Arwen's meanderings

Hi everyone and welcome to my dinghy cruising blog about my John Welsford designed 'navigator' named Arwen. Built over three years, Arwen was launched in August 2007. She is a standing lug yawl 14' 6" in length. This blog records our dinghy cruising voyages together around the coastal waters of SW England.
Arwen has an associated YouTube channel so visit to find our most recent cruises and click subscribe.
On this blog you will find posts about dinghy cruising locations, accounts of our voyages, maintenance tips and 'How to's' ranging from rigging standing lug sails and building galley boxes to using 'anchor buddies' and creating 'pilotage notes'. I hope you find something that inspires you to get out on the water in your boat. Drop us a comment and happy sailing.
Steve and Arwen

Thursday 14 May 2020

Taking out and cleaning the carburettor from a Tohatsu four stroke 3.5 hp outboard engine

Below you will find information to help you, should you decide you want to give it a go.  There are photographs from my strip-down along with video material. Then there are two excellent blog sites where someone shows how to take the carburettor out and then how to strip it down. Between my material and these external blog sites, you should have everything you need to know.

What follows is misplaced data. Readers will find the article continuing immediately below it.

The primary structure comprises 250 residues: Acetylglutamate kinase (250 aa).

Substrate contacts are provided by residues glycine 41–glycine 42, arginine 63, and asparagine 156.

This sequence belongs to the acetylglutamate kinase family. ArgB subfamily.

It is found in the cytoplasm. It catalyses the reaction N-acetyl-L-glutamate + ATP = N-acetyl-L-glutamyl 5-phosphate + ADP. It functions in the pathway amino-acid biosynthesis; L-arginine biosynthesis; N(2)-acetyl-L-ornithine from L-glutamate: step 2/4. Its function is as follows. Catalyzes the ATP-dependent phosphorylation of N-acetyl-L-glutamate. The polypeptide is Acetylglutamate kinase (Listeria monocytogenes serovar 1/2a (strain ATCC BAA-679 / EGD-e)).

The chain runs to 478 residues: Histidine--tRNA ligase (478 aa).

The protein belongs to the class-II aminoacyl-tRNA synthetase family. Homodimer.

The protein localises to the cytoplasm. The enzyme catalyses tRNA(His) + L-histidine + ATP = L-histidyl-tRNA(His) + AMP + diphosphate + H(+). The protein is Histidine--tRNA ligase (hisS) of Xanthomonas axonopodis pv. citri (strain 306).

Taking the carburettor out of the engine compartment

The external website that shows this procedure really well is found at 

Below is my lesser contribution and at the very end is a short video of the process as well to help you visualise what is involved at a better level.

Firstly the video: 

This is at my associated YouTube channel where you will find a playlist with the other videos in my 'servicing my outboard' series. 

Step One - remove the cowling, pull out the kill cord, have the engine in neutral. Use a 10 mm socket to unscrew the three bolts that attach the petrol tank to its plate and the engine block. Lift the tank up carefully and move it to the rear of the engine compartment and let it rest there. Watch that the brass collars in the petrol tank bolt holes don't fall out an get lost!

Step two: drain the carburettor of any fuel and likewise with the fuel pipe. To do this, place a large wad of paper towel beneath the carb and open up the drain screw so that fuel trickles out onto the paper towel. the drain screw is the bottom screw seen in the centre of the lower carb in photo above. When the fuel is drained, gently pull off the fuel hose to expose the brass pipe above the drain screw - let the fuel trickle out of this pipe. Then tuck it down out of the way. 

Step three: pull the thick black hose gently off the top of the carburettor and tuck it to one side out of the way.

Step four: Loosen that silver hex bolt on the far right hand side of this photograph and carefully lift it and the plate it holds down, out of the way. Watch out because the choke cable beneath it will suddenly spring up - so be prepared for that. You can then wriggle the silver wire out of the hole on the black plastic plate. Take plenty of photos as you go so that you know how to put things back together again afterwards. It should now look like the photograph below.